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The basic rule is the home page needs to load in 3 seconds, maximum. That’s down from 5 seconds three years ago, and 8 seconds in 2001, according to site performance experts. Most other key metrics ought to be measured every minute. The longest wait between measurements at the lowest end of the priority scale ought not to be more than 5 minutes.
Crutchfield Corp. measures site availability every 30 seconds and shopping cart and checkout every 1 to 5 minutes, depending on traffic. “Application response, site availability and page load time are three of our most important metrics that affect sales,” says Steve Weiskircher, senior director of information technology for Crutchfield. “We are very aggressive in measuring these.”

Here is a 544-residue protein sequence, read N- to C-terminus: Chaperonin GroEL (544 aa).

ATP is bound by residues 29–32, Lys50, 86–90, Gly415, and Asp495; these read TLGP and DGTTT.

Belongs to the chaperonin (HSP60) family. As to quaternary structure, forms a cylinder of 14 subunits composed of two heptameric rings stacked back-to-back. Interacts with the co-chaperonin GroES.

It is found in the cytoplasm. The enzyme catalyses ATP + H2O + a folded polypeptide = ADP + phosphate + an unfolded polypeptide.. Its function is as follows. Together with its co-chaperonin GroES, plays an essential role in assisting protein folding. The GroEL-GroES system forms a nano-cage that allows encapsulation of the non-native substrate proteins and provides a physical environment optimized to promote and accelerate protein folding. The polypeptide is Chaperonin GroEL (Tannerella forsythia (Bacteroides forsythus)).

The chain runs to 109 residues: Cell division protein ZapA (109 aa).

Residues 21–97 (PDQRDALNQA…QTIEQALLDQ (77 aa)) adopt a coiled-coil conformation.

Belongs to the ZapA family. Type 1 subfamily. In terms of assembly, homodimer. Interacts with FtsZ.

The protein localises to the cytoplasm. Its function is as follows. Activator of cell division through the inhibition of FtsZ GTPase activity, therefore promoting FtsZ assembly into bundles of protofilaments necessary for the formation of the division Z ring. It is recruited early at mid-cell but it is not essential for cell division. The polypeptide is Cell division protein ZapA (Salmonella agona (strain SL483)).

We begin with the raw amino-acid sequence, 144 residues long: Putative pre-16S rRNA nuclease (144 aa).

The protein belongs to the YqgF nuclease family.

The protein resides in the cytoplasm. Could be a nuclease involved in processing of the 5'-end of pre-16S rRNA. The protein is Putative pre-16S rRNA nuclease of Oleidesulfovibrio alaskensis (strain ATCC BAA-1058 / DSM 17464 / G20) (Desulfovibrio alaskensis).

Retailers, however, have not always been as scientific. At the beginning of the decade, measuring frequencies and other benchmarks were set arbitrarily. That led to notably wrong assumptions. Despite the belief that the steady lowering of home page download speeds would significantly boost conversion rates, they only inched upward from 2% to 2.3% between 2001 and 2004 when the 3-second rule came into play, according to Geoff Galat, vice president of product strategy for TeaLeaf Technology Inc.
“Page speed is important, but its impact on conversion has not shown to be as great as some retailers think,” says Galat. “Retailers have to create performance benchmarks that allow them grow at the pace they want and that allow them to remain competitive against retailers offering similar merchandise. Benchmarks based on focus groups can still be pretty arbitrary.”
The best bet for retailers when setting realistic benchmarks is to weigh the level of service they want to provide against the resources they have available to make it a reality. “There is a cost to performance monitoring, but retailers can’t manage what they can’t measure,” says Bonny Brown, director of research for Keynote Systems Inc. “Retailers are better off leaving performance benchmarks to fact, rather than opinion.”
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